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I've written the following code for computing the powerset of a list (we consider the list has all distinct elements, although it doesn't really matter).

Can this function be further optimized?

def powerset(A):
    if A == []:
        return [[]]
    a = A[0]
    incomplete_pset = powerset(A[1:])
    rest = []
    for set in incomplete_pset:
        rest.append([a] + set)
    return rest + incomplete_pset
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  • \$\begingroup\$ Welcome to Code Review. Are you using Python 2.x or 3.x? \$\endgroup\$
    – Phrancis
    Oct 18, 2017 at 18:47
  • \$\begingroup\$ I'm using Python 2.7 \$\endgroup\$ Oct 18, 2017 at 19:55

1 Answer 1

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This is , because the official documentation gives a recipe:

def powerset(iterable):
    "powerset([1,2,3]) --> () (1,) (2,) (3,) (1,2) (1,3) (2,3) (1,2,3)"
    s = list(iterable)
    return chain.from_iterable(combinations(s, r) for r in range(len(s)+1))

By using iterables it tackles the issue effectively.

However, it is possibly not as efficient as it could be because of the way it splits up the work.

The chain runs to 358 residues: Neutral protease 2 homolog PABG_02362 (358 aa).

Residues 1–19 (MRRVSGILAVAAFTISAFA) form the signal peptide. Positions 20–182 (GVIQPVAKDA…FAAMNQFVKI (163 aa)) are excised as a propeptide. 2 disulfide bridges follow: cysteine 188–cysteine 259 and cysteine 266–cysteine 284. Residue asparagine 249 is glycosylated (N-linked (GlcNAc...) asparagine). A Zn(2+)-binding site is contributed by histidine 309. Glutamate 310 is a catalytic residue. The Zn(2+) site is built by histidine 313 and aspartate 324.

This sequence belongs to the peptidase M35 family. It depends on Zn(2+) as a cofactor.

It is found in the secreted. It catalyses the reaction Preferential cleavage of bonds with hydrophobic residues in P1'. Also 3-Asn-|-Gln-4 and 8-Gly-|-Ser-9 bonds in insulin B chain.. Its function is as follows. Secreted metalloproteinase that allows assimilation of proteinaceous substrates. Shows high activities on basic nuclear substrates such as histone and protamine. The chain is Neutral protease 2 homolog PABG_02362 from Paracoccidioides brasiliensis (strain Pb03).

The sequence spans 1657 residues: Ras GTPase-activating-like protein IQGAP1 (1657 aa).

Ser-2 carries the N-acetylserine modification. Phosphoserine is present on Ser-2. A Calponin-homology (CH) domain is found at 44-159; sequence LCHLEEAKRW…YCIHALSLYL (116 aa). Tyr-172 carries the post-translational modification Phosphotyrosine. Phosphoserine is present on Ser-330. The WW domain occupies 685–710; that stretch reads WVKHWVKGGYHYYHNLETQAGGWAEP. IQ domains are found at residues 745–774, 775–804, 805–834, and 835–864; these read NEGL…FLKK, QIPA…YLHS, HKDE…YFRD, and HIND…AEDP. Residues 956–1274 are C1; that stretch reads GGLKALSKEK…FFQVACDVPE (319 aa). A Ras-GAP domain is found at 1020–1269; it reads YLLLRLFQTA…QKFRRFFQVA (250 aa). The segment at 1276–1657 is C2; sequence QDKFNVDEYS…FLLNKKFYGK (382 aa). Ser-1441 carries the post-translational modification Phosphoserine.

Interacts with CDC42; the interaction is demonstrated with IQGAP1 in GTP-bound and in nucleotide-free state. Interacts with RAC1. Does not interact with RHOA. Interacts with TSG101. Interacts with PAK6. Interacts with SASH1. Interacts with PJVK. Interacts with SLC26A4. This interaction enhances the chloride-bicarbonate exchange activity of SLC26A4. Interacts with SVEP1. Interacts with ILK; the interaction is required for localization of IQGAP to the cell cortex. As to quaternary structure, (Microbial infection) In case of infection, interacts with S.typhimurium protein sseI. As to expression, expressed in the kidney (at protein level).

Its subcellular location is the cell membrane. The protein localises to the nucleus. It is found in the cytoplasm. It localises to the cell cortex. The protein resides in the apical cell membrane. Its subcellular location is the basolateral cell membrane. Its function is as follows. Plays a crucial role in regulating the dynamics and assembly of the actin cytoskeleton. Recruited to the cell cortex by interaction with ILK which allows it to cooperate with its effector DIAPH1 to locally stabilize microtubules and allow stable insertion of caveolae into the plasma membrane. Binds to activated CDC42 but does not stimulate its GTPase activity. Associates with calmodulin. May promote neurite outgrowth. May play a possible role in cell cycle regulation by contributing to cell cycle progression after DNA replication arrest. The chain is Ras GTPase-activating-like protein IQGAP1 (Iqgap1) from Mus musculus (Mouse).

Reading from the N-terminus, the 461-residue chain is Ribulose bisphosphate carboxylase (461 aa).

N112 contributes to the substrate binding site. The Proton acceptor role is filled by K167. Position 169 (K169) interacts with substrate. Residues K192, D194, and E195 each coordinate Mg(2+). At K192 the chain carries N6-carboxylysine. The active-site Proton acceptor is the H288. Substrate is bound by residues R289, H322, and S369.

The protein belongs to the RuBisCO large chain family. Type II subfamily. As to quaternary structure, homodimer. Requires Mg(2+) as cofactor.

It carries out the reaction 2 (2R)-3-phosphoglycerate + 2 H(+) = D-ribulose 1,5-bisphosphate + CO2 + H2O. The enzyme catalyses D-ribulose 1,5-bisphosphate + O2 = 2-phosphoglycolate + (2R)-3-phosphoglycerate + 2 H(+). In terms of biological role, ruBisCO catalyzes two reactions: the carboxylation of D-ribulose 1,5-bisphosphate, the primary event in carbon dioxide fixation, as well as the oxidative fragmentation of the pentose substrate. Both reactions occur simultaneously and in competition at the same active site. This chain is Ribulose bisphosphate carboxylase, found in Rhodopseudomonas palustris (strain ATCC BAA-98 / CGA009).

To make your code more memory efficient, you could also introduce iterables. I'm assuming that you don't care about the order:

def powerset(A):
    if A == []:
        yield []
    else:
        a = A[0]
        for tail in powerset(A[1:]):
            yield tail
            yield [a] + tail

I've chosen tail to avoid aliasing the built-in set function.


The fastest memory-efficient approach is probably going to be an iterable using a Gray code to create a non-recursive solution which adds or removes a single element to the set between each yield.


Also, FWIW, your code could be more Pythonic.

    rest = []
    for set in incomplete_pset:
        rest.append([a] + set)

could be

rest = [[a] + tail for tail in incomplete_pset]

It's possible that my iterable rewrite of it could also be more Pythonic using a comprehension - I'm open to comments on this point.

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